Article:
31 08 2007 - Jewish, Armenian leaders strive for healing
|By April Simpson, Globe Staff | August 30, 2007
THE BOSTON GLOBE
Political and religious leaders from the Jewish and Armenian communities will launch a concerted effort today to heal rifts opened by complaints that the Anti-Defamation League did not recognize Armenian genocide.
Sign up for: Globe Headlines e-mail | Breaking News Alerts The leaders will join survivors of both the Jewish and Armenian genocides in a display of solidarity at the State House this afternoon. Organizers said they want to send a message that the slaughter of Armenians at the hands of Ottoman Turks in 1915 is acknowledged by many Jews as genocide, despite decades of refusal to do so by the ADL.
"In our community we use the phrase, 'never again and never forget,' and that doesn't just refer to the Jewish community," said Councilor Michael P. Ross, a member of the Boston City Council who organized the event with state Representative Rachel Kaprielian of Watertown. "It refers to the acknowledgment
of all humanity and all genocide and all intolerance. So it's very important that we show the Armenian community that there's support."
It's an important step, organizers said. "The most significant way to stop genocide is to acknowledge it," said Representative Peter J. Koutoujian of Newton, a Democrat whose grandparents immigrated to the United States from Armenia to flee the massacres there.
The ADL found itself embroiled in controversy after the Town Council in Watertown -- home to one of the largest concentrations of Armenian-Americans in the United States, with about 8,000 -- voted this month to withdraw from the league's No Place for Hate program. Watertown officials cited the league's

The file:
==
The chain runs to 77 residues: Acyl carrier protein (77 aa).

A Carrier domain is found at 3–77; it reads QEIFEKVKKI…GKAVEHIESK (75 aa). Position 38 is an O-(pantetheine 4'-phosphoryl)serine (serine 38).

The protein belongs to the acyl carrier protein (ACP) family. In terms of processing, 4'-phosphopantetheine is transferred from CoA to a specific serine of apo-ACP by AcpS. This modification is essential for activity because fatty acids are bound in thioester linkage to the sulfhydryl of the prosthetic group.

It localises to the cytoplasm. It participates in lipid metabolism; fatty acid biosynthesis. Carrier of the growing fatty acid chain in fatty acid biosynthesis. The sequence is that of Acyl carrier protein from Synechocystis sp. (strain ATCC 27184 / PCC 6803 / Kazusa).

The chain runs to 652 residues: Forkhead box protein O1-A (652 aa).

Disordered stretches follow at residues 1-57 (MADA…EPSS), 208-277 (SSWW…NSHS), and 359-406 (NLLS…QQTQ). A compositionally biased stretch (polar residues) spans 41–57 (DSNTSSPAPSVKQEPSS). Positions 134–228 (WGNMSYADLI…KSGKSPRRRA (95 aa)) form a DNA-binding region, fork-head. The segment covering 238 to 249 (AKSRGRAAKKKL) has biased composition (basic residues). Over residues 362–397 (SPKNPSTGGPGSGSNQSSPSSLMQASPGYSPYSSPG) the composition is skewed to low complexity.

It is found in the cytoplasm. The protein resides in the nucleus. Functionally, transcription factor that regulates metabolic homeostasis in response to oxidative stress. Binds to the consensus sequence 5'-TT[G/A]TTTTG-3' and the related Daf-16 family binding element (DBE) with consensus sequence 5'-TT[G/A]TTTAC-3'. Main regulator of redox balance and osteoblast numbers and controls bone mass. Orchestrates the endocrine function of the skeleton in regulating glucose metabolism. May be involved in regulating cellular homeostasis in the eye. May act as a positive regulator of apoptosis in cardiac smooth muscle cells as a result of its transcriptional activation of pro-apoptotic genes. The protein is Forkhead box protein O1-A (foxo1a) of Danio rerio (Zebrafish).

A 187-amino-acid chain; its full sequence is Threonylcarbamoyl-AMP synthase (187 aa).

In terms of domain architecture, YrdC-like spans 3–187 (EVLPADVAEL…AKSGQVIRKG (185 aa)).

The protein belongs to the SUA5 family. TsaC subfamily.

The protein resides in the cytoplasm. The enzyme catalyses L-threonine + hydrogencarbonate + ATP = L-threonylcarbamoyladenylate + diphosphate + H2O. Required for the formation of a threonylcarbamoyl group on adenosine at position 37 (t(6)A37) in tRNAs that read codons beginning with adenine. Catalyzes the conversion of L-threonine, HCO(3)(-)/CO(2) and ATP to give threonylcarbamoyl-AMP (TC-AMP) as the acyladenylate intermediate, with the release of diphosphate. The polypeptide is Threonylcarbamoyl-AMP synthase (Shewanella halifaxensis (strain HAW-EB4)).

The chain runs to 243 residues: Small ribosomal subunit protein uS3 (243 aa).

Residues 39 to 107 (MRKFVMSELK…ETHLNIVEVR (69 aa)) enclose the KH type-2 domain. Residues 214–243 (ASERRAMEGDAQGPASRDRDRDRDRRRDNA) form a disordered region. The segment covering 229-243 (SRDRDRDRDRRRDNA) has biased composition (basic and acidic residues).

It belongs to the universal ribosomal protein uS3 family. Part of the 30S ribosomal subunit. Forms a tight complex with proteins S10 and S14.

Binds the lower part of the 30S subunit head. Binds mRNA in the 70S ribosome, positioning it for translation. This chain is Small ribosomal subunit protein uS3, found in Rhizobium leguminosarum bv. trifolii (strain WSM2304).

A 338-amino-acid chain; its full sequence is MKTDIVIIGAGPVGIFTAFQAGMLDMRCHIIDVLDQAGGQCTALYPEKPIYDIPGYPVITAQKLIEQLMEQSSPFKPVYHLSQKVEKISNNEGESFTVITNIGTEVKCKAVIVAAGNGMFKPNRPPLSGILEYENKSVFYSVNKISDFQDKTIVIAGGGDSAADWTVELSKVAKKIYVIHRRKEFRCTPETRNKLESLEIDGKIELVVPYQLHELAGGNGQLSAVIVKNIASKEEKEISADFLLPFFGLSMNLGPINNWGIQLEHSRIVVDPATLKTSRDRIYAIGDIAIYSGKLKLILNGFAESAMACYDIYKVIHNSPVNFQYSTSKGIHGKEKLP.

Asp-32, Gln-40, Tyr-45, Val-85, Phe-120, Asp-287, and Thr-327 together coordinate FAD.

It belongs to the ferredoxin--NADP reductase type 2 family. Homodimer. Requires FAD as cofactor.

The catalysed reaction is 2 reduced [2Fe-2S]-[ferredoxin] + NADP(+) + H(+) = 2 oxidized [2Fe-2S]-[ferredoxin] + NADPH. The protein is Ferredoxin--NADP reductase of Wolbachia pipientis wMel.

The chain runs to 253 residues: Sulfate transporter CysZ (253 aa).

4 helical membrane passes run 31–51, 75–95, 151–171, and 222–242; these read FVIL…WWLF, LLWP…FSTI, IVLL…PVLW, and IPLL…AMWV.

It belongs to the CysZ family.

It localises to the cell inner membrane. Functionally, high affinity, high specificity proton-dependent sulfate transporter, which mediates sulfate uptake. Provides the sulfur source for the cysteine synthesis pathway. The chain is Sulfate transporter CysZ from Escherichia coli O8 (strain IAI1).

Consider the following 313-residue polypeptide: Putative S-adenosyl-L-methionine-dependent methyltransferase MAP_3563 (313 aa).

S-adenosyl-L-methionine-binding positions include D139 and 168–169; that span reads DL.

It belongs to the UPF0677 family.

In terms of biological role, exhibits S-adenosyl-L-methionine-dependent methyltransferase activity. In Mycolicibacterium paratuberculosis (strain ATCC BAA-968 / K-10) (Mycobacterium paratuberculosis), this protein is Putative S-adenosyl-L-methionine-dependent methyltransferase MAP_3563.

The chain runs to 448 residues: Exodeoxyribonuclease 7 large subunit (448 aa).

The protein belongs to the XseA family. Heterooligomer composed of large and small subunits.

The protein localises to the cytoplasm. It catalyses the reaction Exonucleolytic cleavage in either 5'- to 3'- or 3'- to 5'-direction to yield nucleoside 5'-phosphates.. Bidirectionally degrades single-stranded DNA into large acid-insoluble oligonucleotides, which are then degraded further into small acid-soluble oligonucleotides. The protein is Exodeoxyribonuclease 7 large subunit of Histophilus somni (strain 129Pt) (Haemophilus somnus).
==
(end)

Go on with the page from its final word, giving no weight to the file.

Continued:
refusal to recognize the Armenian genocide.
When the ADL's regional executive director, Andrew H. Tarsy, defied the national organization and publicly acknowledged the genocide, he was fired.
Then this week the ADL's national leader, Abraham H. Foxman, reinstated Tarsy and acknowledged that the mass killings were genocide.
Today's press conference at 5:30 on the State House steps is intended to soothe ongoing animosities. But Watertown officials, citing ongoing ADL resistance to an Armenian genocide resolution in Congress, said they are not prepared to rejoin No Place for Hate.
Clyde L. Younger, president of the Watertown Town Council, said that he will work to continue a similar program under a different name and that he plans tocontact local civic organizations and students for help.
So far, the Town Council does not intend to rejoin the ADL program, he said, because the league must do more to support the Armenian community, including encouraging Congress to pass a genocide resolution.
"That's one reason why we revoked our association with the ADL," Younger said.
"They've done some wonderful things in the past . . . but what has happened now is a very significant issue for this community."
Another council member, Angeline B. Kounelis, said Watertown will continue as a tolerant and diverse community without the ADL program.
"The town of Watertown, the councilors, have enough to do without having to delve into the national and international politics of the ADL," Kounelis said.
Foxman, the ADL national director, maintained this week that the genocide was an issue that Turkey and Armenia should address, not anyone else.
Kaprielian said her Watertown constituents are deeply troubled by the ADL's refusal to support the congressional resolution.
She said many people in her community know Armenian genocide survivors. The league's acknowledgement of the genocide is a step in the right direction, she said.
"To have that wholesale affirmation as we feel we've gotten has been a positive turn of events on an otherwise bleak subject," Kaprielian said.
Steve Grossman, a former ADL board member and a recognized leader in the Jewish community, said today's event will confirm ties between the groups.
"Both of our peoples have been through genocides in the 20th century," he said, "and those experiences bind us more closely than ever before."
April Simpson can be reached at email@example.com.
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